Finally, we show that when we estimate the JRC regressions without the import-price controls and we further omit a collection of fossil fuel producers, the omitted variables bias greatly increases. The addition of the import-price control close to doubles the export-price coefficient. Thus, the export-prices-alone regression appears to have a large, but upward omitted-variable bias, that is, it underestimates the effects of export price declines on civil war onsets.
In the remainder of the paper, Section 3 derives the theoretical omitted-variables bias. Section 4 assesses the empirical bias in country panels. Section 4 concludes the paper.
Consider equation (1) in JRC:
where d_{jt} is a dummy for civil war onset in country j in year t and ΔCTOT_{j(t–1)} is the lagged growth rate of the 3-year moving average commodity terms of trade (CTOT) index defined below.
The CTOT index comes from Ricci, Milesi-Ferretti, and Lee (2008) and Spatafora and Tytell (2009). It is defined as
where
Taking the log-difference shows that the growth rate of the CTOT index approximately equals the growth rate of the export price index minus the growth rate of the import price index,
The growth rate of the 3-year moving average CTOT index, similarly, is^{[3]}
which gives us the second equality in equation (1).
Had we, alternatively, followed the existing empirical conflict literature, we would have omitted the growth rate of import prices in equation (1) and estimated the following equation:
which replaces the terms of trade growth rate with the export price growth rate. The fact that (5) does not control for the growth in import prices implies that the growth in import prices becomes a part of the error term, that is,
where η_{jt} is the residual error term. Assume now that the import and export price growth rates are potentially conditionally correlated, such that
where ν_{jt} is another error term and, potentially, θ≠0. Substituting (6)–(7) into (5) shows that
As long as the growth in import prices is the only endogeneity source, E(ν_{j}_{(t–1)}η_{jt}) = 0 and
unless β^{M}θ = 0. In other words, the coefficient on the export price shock is biased unless either (a) changes in import prices do not affect civil war onsets (β^{M} = 0) or (b) the export and import price shocks are conditionally uncorrelated (θ = 0). The proportional bias is
The proportional bias thus depends on
Whether export and import prices have symmetric conflict effects, i.e. β^{M}/|β^{X}| = 1.
The conditional correlation between export and import prices indicated by θ.
Table 1 reports selected summary statistics from JRC. We refer to their paper for the detailed variable definitions and data sources. Given that the authors only identify a negative effect of terms of trade declines on civil war onsets in intermediately ethnically diverse countries (defined as countries with a Herfindahl-Hirschman ethnic diversity or fractionalization index in the second to third quartiles), we, too, restrict attention to that sample.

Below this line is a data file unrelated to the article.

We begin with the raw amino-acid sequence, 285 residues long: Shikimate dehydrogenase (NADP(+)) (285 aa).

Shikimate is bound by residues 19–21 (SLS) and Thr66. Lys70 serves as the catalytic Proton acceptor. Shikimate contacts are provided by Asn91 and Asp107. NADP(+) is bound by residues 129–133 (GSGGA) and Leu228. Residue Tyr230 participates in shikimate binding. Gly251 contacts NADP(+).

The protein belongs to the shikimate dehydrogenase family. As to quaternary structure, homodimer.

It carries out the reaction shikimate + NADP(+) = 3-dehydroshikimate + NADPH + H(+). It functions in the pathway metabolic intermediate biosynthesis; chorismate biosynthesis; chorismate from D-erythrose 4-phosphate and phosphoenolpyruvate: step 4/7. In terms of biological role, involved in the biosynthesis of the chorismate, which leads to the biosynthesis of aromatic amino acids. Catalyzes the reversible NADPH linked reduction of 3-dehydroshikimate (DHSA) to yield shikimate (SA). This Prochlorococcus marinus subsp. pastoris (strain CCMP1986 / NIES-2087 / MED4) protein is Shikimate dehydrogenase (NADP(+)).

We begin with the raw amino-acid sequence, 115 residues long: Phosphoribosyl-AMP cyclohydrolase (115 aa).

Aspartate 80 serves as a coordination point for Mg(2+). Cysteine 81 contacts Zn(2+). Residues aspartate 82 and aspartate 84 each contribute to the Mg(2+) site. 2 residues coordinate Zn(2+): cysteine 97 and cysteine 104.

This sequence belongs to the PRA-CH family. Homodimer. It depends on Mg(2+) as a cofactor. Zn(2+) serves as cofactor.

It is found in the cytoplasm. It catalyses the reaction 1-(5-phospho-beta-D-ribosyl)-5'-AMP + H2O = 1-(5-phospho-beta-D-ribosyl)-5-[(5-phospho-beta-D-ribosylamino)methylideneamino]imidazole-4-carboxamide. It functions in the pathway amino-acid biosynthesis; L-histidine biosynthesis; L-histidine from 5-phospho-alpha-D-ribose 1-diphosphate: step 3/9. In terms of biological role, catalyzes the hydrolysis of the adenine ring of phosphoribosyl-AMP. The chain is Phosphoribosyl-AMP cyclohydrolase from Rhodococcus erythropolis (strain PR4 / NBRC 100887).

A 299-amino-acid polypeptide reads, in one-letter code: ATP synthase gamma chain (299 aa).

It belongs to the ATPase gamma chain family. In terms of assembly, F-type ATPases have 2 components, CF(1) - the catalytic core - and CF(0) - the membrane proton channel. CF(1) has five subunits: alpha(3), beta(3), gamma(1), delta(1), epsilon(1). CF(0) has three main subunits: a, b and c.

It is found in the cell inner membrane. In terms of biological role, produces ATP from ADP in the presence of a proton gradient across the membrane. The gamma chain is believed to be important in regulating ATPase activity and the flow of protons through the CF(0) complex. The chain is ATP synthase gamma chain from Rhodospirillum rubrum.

Variable | Obs | Mean | Std. Dev. | Min | Max |
---|---|---|---|---|---|
Civil War Onset | 2273 | 0.014 | 0.118 | 0 | 1 |
ΔP^{X}(t−1) | 2664 | 0.002 | 0.016 | −0.072 | 0.152 |
ΔP^{M}(t−1) | 2664 | 0.002 | 0.012 | −0.063 | 0.078 |
The data comes from Janus and Riera-Crichton (2015), who explain the definitions and data sources in detail. Civil War Onset is a dummy that equals zero in peace years, switches to one when a civil war begins, and is coded to missing or undefined during the war. ΔP_{X}(t−1) and ΔP_{M}(t−1) are the growth rates of the 3-year moving averages of the export and import price indices in Janus and Riera-Crichton’s (2015) commodity terms of trade index.
In Table 2, Column (1) displays the estimates for equation (5) above. In Column (2), we control for the growth in import prices. The results show that both export price declines and import prices increases are associated with a higher civil war risk. In fact, the import price estimate is twice as large as the export price estimate. Nonetheless, we cannot reject the null that the shocks effects are symmetric (H_{0}: β^{M} = −β^{X}).
Dep var. | Civil war | Civil war | ΔP_{M}(t−1) | ΔP_{M}(t−1) |
---|---|---|---|---|
(1) | (2) | (3) | (4) | |
ΔP^{X}(t−1) | −0.467* | −0.584* | 0.104 | 0.465** |
[0.270] | [0.315] | [0.101] | [0.182] | |
ΔP^{M}(t−1) | 1.128** | |||
[0.537] | ||||
ΔP^{X}(t−1)*I(fuel exprtr) | −0.458** | |||
[0.186] | ||||
Obs | 2219 | 2219 | 2219 | 2219 |
Adj R^{2} | 0.04 | 0.04 | 0.65 | 0.72 |
Countries | 72 | 72 | 72 | 72 |
Fixed effects estimates with robust standard errors clustered by country in brackets. *Significant at 10%; **significant at 5%; ***significant at 1%. All regressions include country and year fixed effects along with country-specific time trends. Column (1) reports the results from regressing the main civil war onset dummy in Janus and Riera-Crichton (2015) on the growth rate of the 3-year moving average commodity export price index in their country sample with an ethnic fractionalization index in the second to third quartiles. The Column (2) regression adds the growth rate of the 3-year moving average import price index. The column (3) specification regresses the growth rate of the import price index on the growth rate of the export price index with country and year fixed effects along with country-specific time trends. The Column (4) regression reproduces the Column (30 regression but adds an interaction between the import price change and an indicator for fossil fuel exporters from Janus and Riera-Crichton (2018). The fossil fuel indicators equals one for economies whose average export share of fuels in GDP from 1970 to 2006 exceeded both their average import share and 2% of GDP.